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Mojúbàolú Olúfúnké Okome and Bertrade Ngo-Ngijol Banoum - page 20 / 27





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Africans on the Move: Transnational, Intranational, and Metaphorical Migrations

According to one who is more skilled than we in decoding the hidden messages in poetry,

The “Train to Ìdògò” captures with graphic accuracy the movement of a train through a tropical terrain. Most emphatic is the apt use of sound and sense devices that are the distinguishing hallmarks of good poetry. Staccato rhythms are spotted in the predominant trochaic feet that themselves convey the totality of a continuity of movement and sound, to tie with the moving train. Linked to the auditory imagery is visual imagery in the repeated ‘the train to Ìdògò puffs its black soot’, and other visual imagery. Ecological diction is aptly used including ‘ìrókò’, cactus, etc.[20]

The poem also speaks of the train moving through many Yorùbá towns, from hinterland to coast. The references to Òkun, Etí-òsà, Ìbarà, Láfénwá, Ìdògò, and Ejìgbò tell a history. As indicated in the explanatory notes below the poem, Ìdògò was connected to the railroad line in 1930. It is probably better known today as the birthplace of Ebenezer Obey, one of the most famous Nigerian jùjú musicians. Ejìgbò market could be located in Ògùn State. It could also be in Òsun State, or a neighborhood in Lagos mainland that was thrust into the global public consciousness when the explosions at the Nigerian Army cantonment in Ìkeja forced those fleeing the inferno and explosions to dive into the canal. Multinational oil companies that have fuel distribution businesses in Nigeria also probably know Ejìgbò as the fuel depot. Àráoyè also considers Ojà Ejìgbò to be “an abstract representation of an unceasing dynamism and the train, whatever its “black and sooty downside, as an instrument of the compelling centripetal/fugal transactions that keep pushing us along its train.” This is the metaphorical migration of which our editorial title speaks.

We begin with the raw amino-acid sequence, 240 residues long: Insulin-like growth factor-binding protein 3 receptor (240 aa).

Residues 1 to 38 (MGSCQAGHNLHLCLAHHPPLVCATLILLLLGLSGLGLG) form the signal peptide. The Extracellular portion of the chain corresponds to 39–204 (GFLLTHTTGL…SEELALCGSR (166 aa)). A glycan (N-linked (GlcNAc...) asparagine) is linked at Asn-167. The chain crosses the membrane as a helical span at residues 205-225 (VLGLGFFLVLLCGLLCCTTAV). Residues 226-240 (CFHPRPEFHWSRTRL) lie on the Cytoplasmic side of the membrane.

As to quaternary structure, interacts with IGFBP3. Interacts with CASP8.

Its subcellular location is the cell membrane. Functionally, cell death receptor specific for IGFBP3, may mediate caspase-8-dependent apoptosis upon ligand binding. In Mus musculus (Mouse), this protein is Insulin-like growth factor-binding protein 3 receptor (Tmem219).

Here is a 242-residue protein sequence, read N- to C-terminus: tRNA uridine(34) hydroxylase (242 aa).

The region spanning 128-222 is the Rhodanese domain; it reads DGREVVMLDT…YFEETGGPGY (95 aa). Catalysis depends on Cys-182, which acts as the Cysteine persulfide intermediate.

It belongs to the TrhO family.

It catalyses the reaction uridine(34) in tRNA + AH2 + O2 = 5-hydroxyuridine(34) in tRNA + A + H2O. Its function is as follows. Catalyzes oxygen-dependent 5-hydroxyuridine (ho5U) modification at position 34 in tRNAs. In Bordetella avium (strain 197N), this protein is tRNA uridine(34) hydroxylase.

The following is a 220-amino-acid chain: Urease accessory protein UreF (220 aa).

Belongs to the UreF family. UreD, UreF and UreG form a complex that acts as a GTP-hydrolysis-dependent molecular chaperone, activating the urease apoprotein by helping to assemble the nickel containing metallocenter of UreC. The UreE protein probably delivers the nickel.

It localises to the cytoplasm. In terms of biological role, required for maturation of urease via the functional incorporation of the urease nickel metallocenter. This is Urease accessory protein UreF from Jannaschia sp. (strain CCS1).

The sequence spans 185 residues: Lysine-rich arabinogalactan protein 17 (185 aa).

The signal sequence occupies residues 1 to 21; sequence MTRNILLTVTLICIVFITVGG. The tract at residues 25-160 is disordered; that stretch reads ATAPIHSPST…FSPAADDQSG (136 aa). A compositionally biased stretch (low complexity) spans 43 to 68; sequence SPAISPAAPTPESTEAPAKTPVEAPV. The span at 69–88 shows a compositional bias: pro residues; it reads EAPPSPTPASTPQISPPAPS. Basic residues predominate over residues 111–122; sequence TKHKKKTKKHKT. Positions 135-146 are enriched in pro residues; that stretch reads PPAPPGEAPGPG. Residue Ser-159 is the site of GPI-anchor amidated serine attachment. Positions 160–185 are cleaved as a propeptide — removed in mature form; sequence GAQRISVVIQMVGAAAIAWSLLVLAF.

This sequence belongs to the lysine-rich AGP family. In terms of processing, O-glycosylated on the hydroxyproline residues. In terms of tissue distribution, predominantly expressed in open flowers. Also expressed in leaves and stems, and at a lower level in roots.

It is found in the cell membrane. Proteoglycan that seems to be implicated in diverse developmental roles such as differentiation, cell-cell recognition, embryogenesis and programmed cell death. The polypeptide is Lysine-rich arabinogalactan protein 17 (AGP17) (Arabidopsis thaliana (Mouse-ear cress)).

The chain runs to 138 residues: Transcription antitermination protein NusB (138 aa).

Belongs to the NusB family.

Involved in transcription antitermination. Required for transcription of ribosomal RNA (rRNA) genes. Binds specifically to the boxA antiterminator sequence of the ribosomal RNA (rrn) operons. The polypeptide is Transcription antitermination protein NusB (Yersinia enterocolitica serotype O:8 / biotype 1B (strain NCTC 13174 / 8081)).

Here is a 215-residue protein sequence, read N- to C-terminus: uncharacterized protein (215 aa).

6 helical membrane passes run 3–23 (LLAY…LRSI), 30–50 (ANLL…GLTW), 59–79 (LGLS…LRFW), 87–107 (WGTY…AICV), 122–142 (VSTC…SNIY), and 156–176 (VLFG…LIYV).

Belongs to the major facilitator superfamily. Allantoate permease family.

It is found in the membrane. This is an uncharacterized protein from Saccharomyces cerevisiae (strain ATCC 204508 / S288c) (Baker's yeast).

Finally, the poem speaks of good-byes. It speaks of departures and returns, and reminds us that the train is slow. It is old, and so is the trainmaster. It carries both the young and old. It carries women and men. This Akìwowo, the trainmaster, is being implored, as done in the children’s song above, to take the sojourner home to the fatherland. In this way, Àráoyè’s poetry also connects with Niaah’s theme of repartriation – a return to the land of the father and the ways of the father.

What of the mother? Àráoyè tells us about the merchant women of Láfénwá who wave “their headgears to their sons on night boats that face up and downstream.” The harmony of life in Yorùbá cosmogony includes both the female and the male, with good luck, safe travel, and fertility being described as abo, (female) and the opposites as ako (male). Migration is also necessarily an experience that combines the negative and positive. Misfortune, exploitation, discrimination and marginalization may be the lot of the

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